Wednesday, June 20, 2007

Create your own CA with TinyCA2 (part 3)

In this final part we will add our own root CA certificate to Ubuntus pre-installed certificates. (Part 1, Part 2)

Copy your root CA certificate, that we exported in the previous part, to /usr/share/ca-certificates/. Add the file name to /etc/ca-certificates.conf and run the command:
sudo update-ca-certificates

Most of your services will now be able to find your root CA certificate.

To bring your root CA certificate to your friends, just copy the exported root certificate-file to a USB-memory.

Using your own CA you can now add support SSL to different services like CUPS, postfix(AUTH SMTP), dovecot (IMAP) etc. You can also create certificates to sign and encrypt your e-mails.

13 comments:

minWi said...

Thx for the 3-part-howto ;D

Anonymous said...

Is it me of is ubuntu missing this package?

Magnus Runesson said...

You have to activate the universe repository and the package name is tinyca.

Falk Pauser said...

making the root-cert available for the system did'nt work as described in your tutorial, instead i did:

1. copy
$ cp %{ROOT_CERT}.pem to /usr/share/ca-certificates/%{ROOT_CERT}.crt
(without the crt-prefix the certificate will be ignored by dpkg-reconfigure ca-certificates)

2. change rights
$ sudo chmod 755 /usr/share/ca-certificates/%{ROOT_CERT}.crt

3. update known ca-certificates
$ sudo dpkg-reconfigure ca-certificates
(you get a list of all available certificates found in /usr/share/ca-certificates, select your copied certificate)

4. verify
$ sudo ls -al /etc/ssl/certs | grep %{ROOT_CERT}
(this should output your new cert)

thanks for this superb tutorial!

Markus said...

Hey magnus,
thanks for this great guide.
I like it, but maybe you could tell me how to authenticate clients based on certificates.
I mean that's the point why we created a sub-ca, isn't it?
I'm looking forward for a part 4 ^^

regards Markus

Magnus Runesson said...

Markus, I am not compleatly sure that I understand what you mean with authenticate clients based on certificate.
Do you mean that each client should have each on certificate and that is used by the server to identify that it is an valid client? It is possible to use Sub-CA in this why but I have not done it. I use kerberos for those kind of things.

Markus said...

Yes, that's exactly what i mean. I think this(http://httpd.apache.org/docs/2.2/ssl/ssl_howto.html#accesscontrol) should do it. but i'm not sure because i'm new to setting up ssl.

Adam said...

I need to authenticate the Certificate through Database rather than through apache. I have already users listed in a table, rather and wants to authenticate through these users, is there any way to store these certificates in database and authenticate through tables ...?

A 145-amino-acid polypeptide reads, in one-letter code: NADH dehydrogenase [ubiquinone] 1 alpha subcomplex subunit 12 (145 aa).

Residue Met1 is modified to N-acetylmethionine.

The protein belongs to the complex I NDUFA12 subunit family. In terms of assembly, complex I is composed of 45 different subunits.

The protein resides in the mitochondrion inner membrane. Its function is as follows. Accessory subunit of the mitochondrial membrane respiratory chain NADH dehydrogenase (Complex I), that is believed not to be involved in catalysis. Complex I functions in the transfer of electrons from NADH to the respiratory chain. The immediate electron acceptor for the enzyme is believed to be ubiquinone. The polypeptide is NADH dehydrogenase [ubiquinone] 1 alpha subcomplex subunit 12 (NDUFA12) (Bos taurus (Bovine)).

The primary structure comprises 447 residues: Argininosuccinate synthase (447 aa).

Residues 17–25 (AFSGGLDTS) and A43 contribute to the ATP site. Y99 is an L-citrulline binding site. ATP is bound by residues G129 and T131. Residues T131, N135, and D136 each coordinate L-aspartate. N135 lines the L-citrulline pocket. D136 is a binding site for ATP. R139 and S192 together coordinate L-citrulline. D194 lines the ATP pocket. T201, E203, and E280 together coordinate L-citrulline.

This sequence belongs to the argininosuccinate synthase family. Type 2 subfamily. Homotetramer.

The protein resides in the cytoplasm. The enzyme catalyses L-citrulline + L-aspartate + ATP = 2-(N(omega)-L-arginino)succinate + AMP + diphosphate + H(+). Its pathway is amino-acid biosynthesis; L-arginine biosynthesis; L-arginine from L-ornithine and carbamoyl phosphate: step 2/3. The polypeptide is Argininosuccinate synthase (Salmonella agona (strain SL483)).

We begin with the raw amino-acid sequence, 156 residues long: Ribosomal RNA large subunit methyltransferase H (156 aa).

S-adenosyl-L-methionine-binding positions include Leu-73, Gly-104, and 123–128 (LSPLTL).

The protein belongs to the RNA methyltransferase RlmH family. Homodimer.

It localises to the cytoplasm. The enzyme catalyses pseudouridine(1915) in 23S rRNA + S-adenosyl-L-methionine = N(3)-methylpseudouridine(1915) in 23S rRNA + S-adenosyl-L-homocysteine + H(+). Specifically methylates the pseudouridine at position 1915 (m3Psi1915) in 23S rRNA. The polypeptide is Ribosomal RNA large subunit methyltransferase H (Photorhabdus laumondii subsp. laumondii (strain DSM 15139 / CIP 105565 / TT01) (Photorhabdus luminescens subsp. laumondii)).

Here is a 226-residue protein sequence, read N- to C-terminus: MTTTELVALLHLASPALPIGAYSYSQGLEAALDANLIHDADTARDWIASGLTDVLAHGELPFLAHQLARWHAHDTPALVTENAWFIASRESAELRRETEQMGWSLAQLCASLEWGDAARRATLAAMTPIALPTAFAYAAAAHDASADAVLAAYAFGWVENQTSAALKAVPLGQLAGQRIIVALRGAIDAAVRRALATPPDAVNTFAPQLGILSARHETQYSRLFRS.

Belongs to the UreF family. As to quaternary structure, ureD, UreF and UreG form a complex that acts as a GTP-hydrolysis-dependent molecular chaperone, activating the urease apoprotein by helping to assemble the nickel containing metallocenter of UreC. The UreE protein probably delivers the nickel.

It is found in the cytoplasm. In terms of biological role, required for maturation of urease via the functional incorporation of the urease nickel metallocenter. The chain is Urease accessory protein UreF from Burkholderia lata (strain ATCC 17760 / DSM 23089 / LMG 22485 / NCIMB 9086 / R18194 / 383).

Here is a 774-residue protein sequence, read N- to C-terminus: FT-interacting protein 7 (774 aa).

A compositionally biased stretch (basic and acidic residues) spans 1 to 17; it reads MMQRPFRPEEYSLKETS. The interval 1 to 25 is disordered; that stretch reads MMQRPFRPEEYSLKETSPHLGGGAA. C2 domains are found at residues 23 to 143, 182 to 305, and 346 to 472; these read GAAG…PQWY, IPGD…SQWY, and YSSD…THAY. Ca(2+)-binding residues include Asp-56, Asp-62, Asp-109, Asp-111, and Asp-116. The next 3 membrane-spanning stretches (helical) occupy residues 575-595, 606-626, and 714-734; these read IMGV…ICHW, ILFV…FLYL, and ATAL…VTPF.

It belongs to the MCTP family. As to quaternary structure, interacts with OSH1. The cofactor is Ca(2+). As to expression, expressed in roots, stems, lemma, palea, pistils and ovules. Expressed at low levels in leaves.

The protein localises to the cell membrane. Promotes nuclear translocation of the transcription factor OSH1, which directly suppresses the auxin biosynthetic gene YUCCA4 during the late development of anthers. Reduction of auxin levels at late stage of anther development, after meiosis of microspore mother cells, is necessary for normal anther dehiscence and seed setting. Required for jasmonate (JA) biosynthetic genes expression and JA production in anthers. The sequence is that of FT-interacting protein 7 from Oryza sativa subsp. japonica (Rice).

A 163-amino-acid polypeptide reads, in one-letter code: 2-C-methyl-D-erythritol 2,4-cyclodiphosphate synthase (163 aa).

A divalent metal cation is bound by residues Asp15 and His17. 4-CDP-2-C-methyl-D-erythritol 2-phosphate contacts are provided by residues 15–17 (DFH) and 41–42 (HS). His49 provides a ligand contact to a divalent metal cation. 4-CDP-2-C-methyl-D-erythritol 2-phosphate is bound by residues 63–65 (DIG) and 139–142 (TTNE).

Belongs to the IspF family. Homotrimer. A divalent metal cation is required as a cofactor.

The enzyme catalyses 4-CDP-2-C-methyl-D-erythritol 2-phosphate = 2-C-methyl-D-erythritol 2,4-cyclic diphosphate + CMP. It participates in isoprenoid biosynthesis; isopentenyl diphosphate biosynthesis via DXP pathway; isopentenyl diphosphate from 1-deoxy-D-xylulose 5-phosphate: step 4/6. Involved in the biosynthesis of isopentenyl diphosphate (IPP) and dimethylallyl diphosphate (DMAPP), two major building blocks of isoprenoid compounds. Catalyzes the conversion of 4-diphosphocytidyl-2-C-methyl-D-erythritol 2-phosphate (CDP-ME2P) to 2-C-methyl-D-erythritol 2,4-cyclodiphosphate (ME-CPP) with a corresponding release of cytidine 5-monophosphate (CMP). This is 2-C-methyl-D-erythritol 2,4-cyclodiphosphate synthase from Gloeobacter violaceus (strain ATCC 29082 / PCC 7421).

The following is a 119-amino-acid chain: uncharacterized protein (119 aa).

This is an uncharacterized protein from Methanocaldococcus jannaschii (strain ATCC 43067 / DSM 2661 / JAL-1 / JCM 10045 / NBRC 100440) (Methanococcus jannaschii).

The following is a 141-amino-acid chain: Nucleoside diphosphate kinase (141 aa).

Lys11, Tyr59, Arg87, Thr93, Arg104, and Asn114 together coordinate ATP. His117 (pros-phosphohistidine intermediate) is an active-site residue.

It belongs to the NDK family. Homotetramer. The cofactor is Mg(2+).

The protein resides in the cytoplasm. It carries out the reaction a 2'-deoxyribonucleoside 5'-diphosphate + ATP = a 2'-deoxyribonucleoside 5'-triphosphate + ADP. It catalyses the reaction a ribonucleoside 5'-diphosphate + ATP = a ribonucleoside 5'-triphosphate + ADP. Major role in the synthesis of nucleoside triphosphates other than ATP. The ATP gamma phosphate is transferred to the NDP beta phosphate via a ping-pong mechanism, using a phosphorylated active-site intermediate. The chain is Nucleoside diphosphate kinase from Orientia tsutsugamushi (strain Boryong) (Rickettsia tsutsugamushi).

Thx,
-Adam

Magnus Runesson said...

Adam, not that I am aware off.

Paul said...

Thanks for those useful 3 posts! I created my CA, certificates and use this from my own browser.

Now, would you know if it's secure to distribute the exported CA certificate file, by example leave it on a public part of my web site.

Would an "attacker" be able to forge new certificates from the exported CA file ?

Magnus Runesson said...

Paul, the public part (i.e. the one you import into your browser) of the certificate are no problem to make public avaliable on your site. That is the very nice thing with public key encryption. There are no possiblity for any one else to create fake certificates without having access to the private part.

You can for instance download my public certificate at www.linuxalert.org.

Learn more about PKI at wikipedia.

Anonymous said...

Does anyone know the exact meaning of "critical" and "not critical" under CA Configuration - Key Usage?

Magnus Runesson said...

I got a comment from Brenda here but I do not know why I cannot see it here. Well... Brenda got the following error:

apache2: Could not reliably determine the server's fully qualified domain name, using 127.0.1.1 for ServerName
[Wed Nov 24 15:24:13 2010] [error] VirtualHost *:443 -- mixing * ports and non-* ports with a NameVirtualHost address is not supported, proceeding with undefined results
httpd (no pid file) not running
apache2: Could not reliably determine the server's fully qualified domain name, using 127.0.1.1 for ServerName
[Wed Nov 24 15:24:23 2010] [error] VirtualHost *:443 -- mixing * ports and non-* ports with a NameVirtualHost address is not supported, proceeding with undefined results
(98)Address already in use: make_sock: could not bind to address 0.0.0.0:443
no listening sockets available, shutting down

I assume the problem is that a line in apache config files is missing saying Listen *:443 and that will solve the problem.